Paul P: Par Temps Gris, Galerie Thaddaeus Ropac Paris Marais, 2007 Paul P: Par Temps Gris, Galerie Thaddaeus Ropac Paris Marais, 2007
Paul P: Par Temps Gris, Galerie Thaddaeus Ropac Paris Marais, 2007

Paul P. Par Temps Gris

21 November 2007—5 January 2008
Paris Marais
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Overview

The almost Arcadian scenes of nudes in landscapes, the erotic expectancy of languorous figures, are all imbued with a silent, distant atmosphere which, for all the aestheticism of the image, also conveys a muted danger.

Galerie Thaddaeus Ropac is delighted to announce 'Par temps gris', the second Parisian solo exhibition by the Canadian artist Paul P., who is based in the French capital. The title of this show quotes the title of a painting by John Singer Sargent, 'Venice Par temps Gris'. These words refer to more than just the silvery grey of the graphite drawings that Paul P. executes with the meticulousness of an engraver, or the vaporous grisaille of the smoky-hued atmospheres in his watercolours and oil paintings on paper; they also express the emotional dimension that lies behind these images. These portraits of young men, and of two women, in indoor and outdoor settings, captured in a sensual pose that is a mixture of nonchalance and melancholy, illustrate expectancy and waiting, the suspension of time. The almost Arcadian scenes of nudes in landscapes, the erotic expectancy of languorous figures, are all imbued with a silent, distant atmosphere which, for all the aestheticism...

Galerie Thaddaeus Ropac is delighted to announce 'Par temps gris', the second Parisian solo exhibition by the Canadian artist Paul P., who is based in the French capital. The title of this show quotes the title of a painting by John Singer Sargent, "Venice Par temps Gris".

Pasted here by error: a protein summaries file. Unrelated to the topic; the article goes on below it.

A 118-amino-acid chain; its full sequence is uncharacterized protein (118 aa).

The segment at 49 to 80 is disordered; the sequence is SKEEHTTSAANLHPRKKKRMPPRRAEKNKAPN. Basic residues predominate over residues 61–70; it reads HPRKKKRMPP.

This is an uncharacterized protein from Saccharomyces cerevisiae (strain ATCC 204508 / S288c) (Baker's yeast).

These words refer to more than just the silvery grey of the graphite drawings that Paul P. executes with the meticulousness of an engraver, or the vaporous grisaille of the smoky-hued atmospheres in his watercolours and oil paintings on paper; they also express the emotional dimension that lies behind these images. These portraits of young men, and of two women, in indoor and outdoor settings, captured in a sensual pose that is a mixture of nonchalance and melancholy, illustrate expectancy and waiting, the suspension of time.

The almost Arcadian scenes of nudes in landscapes, the erotic expectancy of languorous figures, are all imbued with a silent, distant atmosphere which, for all the aestheticism of the image, also conveys a muted danger.

As François Jonquet writes in the catalogue accompanying this show:

'The threat is not directly present, it is suggested, but we are 'in gray weather' here: immersed in an abstract universe, a no-man's-land inhabited by grave-faced boys, shot through with a causeless sadness, with a premonition - who knows? We are in the antechamber of a possible tragedy.'

This mood is deliberately distilled by Paul P., who subtly transforms the anonymous figures he finds in the gay magazines of the 1970s and resuscitates through an aesthetic inspired by the paintings of Sargent and Whistler, in an atmosphere reminiscent of Proust.

Paul P. graduated from York University, Toronto, in 2000, and has exhibition in many group and solo shows since 1999. He was seen at this year's Montreal Biennale, and currently has a solo show at The Power Plant in Toronto.

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